While many age-related vision changes are normal, they may cause problems when they interfere with a wide range of everyday activities.
There are times when you just find yourself squinting, blinking, or rubbing your eyes to gain a clearer view. It is common for people to attribute blurred vision and other vision changes to old age or needing new glasses. However, what many fail to consider is that the sudden change in vision could be a sign of other health problems. People should bear in mind that sudden changes to the eyesight are not normal, so if they happen, they should see a doctor right away.
Blurry vision is quite common. A problem occurring in any of the various components of the eye such as the retina, cornea, or optic nerve may cause blurred vision.
Blurred vision that progresses slowly is typically caused by chronic medical conditions. This problem is usually caused by a single event.
A serious problem involving the eye is vision loss. It is losing the ability to see well without any sort of vision correction. Vision correction tools include eyeglasses, contact lenses, permanent artificial lenses, or surgical correction to the eye. Vision loss can happen gradually or suddenly. A person may have partial vision loss or complete vision loss.
Some causes of changes in vision are medical emergencies that need to be treated as soon as possible to prevent permanent damage or loss of vision.
A detached retina happens when the retina tears away from the back of the eye and loses its blood and nerve supply. When this occurs, you will see black flecks to be followed by an area of absent or blurred vision. If emergency treatment will not be provided immediately, the lost vision in an area may be lost permanently.
Lost or blurry vision in both eyes may occur when a person has a stroke that affects the part of the brain that controls vision. A stroke involving the eye can cause blurred or lost vision in only one eye.
The person may also have other symptoms of a stroke, such as a weakness on the side of the body or the inability to speak.
Transit ischemic attack
A transient ischemic attack (TIA) is a type of stroke lasting less than 24 hours. One of the symptoms of TIA is a blurred vision in one or both eyes.
Wet macular degeneration
The macula is the center of the retina. When blood and other fluids leak into the macula, it is known to as wet macular degeneration, which causes vision loss or blurred vision in the center of the visual field. It is different from dry macular degeneration in that this one usually begins suddenly and will progress rapidly.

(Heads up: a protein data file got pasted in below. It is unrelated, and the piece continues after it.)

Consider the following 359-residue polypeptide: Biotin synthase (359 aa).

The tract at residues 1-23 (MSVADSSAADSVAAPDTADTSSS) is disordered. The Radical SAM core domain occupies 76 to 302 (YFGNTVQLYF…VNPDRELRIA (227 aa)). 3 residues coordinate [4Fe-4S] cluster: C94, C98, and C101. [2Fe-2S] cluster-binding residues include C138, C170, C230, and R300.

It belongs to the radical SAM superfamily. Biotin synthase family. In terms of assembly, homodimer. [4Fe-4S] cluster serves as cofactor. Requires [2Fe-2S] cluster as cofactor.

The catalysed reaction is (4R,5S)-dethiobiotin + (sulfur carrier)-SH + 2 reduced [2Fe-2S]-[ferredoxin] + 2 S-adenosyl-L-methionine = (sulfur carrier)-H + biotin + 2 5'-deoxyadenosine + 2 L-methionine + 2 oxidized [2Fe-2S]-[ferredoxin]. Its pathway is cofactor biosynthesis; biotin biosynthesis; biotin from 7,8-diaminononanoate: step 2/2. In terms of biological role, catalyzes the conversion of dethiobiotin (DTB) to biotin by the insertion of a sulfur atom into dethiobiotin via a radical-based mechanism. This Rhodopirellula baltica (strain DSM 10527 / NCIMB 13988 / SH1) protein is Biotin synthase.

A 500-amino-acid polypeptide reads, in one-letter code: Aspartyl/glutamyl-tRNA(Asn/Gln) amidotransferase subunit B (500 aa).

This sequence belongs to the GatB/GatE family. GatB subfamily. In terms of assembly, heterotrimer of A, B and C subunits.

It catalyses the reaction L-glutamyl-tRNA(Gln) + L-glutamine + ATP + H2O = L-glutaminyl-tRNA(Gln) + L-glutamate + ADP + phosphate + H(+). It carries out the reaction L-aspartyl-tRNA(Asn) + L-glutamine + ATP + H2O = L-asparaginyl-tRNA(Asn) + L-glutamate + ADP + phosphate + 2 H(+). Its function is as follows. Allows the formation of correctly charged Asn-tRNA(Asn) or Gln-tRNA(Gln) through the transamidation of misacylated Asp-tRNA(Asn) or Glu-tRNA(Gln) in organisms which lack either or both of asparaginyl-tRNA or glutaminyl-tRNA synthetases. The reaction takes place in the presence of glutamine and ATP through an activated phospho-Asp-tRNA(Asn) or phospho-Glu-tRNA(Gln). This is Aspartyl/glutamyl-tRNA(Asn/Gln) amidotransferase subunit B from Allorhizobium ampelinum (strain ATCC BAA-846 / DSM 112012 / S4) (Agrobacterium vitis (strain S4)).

Eye strain may occur after you look at and focus on something for a long time without a break.
Eye strain resulting from focusing on an electronic device such as a computer, cellphone, or video monitor, is called digital eye strain. Other causes of eye strain include driving and reading at night and in poor weather.
Conjunctivitis, also called pink eye, is an infection of the outside lining of the eye, usually caused by a virus but at times by a bacteria.
The cornea is the clear cover of the front of the eye. When it gets injured or scratched, a corneal abrasion may develop. In addition to having a blurry vision, you may also feel like there is something in your eye.
High blood sugar
Very high blood sugar can cause the lens of the eye to swell, resulting in blurred vision.
A hyphema is a dark red blood that pooled inside the front of your eyeball. It is usually caused by bleeding that may occur after sustaining trauma to your eye. It will be painful when it increases pressure inside the eye.
The colored part of the eye is called iris. This condition occurs when the iris is inflamed because of an autoimmune reaction. It may occur by itself or as part of an autoimmune condition such as sarcoidosis or rheumatoid arthritis. It may also be caused by infections such as herpes and is usually very painful.
Keratitis is the inflammation of the cornea. It is usually caused by an infection. Using one pair of contact lenses for a long period or reusing dirty contact lenses will increase your risk for this problem.
The macula is the center of the retina that helps you have a sharp vision. It can develop a break or a tear that causes blurry vision. It usually affects only one eye.
Migraine with aura